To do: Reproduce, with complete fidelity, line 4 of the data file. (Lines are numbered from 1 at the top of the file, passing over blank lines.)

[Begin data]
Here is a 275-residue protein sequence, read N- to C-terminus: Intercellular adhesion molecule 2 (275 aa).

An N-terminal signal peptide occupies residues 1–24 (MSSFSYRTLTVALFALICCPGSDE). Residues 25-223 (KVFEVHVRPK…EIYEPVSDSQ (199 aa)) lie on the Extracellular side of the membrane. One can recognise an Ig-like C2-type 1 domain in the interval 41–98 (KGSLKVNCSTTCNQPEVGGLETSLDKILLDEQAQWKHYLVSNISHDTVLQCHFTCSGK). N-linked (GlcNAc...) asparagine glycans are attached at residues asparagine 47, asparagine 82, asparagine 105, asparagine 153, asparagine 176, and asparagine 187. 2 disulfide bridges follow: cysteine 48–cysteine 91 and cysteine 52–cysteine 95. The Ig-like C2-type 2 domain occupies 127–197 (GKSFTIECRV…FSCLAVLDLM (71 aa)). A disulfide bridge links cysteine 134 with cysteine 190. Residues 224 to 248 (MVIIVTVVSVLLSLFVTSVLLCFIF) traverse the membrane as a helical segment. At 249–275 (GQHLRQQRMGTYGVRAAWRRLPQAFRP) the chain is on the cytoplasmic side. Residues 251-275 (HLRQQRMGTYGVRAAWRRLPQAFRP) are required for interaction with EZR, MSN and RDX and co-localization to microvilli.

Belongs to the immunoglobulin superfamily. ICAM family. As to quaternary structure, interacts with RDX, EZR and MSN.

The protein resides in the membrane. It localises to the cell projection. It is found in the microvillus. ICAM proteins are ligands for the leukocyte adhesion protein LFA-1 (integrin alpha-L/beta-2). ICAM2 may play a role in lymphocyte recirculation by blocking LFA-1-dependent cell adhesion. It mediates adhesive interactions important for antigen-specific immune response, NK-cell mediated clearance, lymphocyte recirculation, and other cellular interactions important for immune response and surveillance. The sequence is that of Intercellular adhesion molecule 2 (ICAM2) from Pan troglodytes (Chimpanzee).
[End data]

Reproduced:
The protein resides in the membrane. It localises to the cell projection. It is found in the microvillus. ICAM proteins are ligands for the leukocyte adhesion protein LFA-1 (integrin alpha-L/beta-2). ICAM2 may play a role in lymphocyte recirculation by blocking LFA-1-dependent cell adhesion. It mediates adhesive interactions important for antigen-specific immune response, NK-cell mediated clearance, lymphocyte recirculation, and other cellular interactions important for immune response and surveillance. The sequence is that of Intercellular adhesion molecule 2 (ICAM2) from Pan troglodytes (Chimpanzee).